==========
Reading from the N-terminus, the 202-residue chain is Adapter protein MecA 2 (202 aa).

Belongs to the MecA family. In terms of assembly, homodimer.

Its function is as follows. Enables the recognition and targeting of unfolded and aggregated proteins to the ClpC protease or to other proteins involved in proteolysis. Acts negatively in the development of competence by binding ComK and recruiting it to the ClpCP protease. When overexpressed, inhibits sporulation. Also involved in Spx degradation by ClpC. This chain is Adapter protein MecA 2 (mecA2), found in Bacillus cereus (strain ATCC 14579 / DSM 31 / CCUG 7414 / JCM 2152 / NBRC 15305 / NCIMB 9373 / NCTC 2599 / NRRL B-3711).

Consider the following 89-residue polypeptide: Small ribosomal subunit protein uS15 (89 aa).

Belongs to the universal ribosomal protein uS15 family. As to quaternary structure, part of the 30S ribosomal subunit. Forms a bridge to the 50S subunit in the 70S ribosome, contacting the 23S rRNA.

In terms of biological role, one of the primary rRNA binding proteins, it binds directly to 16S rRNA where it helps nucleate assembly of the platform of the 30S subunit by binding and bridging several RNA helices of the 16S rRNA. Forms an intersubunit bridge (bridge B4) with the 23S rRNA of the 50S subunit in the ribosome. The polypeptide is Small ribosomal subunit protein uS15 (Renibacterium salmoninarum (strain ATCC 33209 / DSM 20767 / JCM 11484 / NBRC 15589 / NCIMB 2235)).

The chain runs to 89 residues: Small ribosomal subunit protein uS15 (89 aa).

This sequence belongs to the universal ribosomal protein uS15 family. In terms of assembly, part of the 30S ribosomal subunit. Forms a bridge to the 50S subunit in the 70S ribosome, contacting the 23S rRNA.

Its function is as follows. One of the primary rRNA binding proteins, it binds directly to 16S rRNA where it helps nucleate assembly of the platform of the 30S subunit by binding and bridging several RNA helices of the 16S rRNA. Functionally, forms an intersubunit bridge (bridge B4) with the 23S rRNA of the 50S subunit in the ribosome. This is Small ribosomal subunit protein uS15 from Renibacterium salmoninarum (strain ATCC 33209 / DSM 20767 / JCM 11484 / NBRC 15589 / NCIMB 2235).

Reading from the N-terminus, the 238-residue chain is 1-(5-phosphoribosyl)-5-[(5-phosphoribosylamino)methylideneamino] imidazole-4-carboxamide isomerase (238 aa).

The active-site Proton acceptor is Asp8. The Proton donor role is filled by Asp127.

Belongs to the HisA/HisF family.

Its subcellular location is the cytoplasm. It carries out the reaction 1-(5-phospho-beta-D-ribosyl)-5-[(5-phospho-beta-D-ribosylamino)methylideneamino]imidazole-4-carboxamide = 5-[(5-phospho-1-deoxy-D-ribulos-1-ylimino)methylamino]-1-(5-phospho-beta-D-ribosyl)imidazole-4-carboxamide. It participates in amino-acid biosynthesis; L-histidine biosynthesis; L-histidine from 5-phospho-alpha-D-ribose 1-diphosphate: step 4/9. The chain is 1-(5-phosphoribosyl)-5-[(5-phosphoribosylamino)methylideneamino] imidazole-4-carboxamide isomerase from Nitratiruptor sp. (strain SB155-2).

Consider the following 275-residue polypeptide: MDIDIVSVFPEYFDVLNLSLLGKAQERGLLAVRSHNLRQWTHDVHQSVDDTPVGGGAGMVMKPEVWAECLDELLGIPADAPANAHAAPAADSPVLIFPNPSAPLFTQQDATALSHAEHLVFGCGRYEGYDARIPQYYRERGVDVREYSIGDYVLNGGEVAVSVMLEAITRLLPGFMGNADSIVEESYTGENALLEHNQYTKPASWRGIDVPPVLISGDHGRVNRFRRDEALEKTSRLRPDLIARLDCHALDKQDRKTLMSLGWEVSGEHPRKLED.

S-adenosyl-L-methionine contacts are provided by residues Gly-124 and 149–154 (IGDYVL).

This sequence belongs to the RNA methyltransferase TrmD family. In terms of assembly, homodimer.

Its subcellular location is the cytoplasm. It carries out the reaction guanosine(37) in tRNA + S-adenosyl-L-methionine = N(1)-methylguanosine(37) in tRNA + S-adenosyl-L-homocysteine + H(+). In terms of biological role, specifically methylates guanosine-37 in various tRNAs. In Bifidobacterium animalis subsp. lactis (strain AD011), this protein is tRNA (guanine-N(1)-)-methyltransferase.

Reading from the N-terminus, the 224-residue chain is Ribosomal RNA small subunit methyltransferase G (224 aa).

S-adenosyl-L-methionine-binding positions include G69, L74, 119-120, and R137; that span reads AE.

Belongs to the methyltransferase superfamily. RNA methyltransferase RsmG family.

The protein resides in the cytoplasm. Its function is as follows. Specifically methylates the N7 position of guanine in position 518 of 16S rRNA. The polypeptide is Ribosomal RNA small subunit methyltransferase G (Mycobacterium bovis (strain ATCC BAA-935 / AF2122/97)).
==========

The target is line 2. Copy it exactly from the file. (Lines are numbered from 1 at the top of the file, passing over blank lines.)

Belongs to the MecA family. In terms of assembly, homodimer.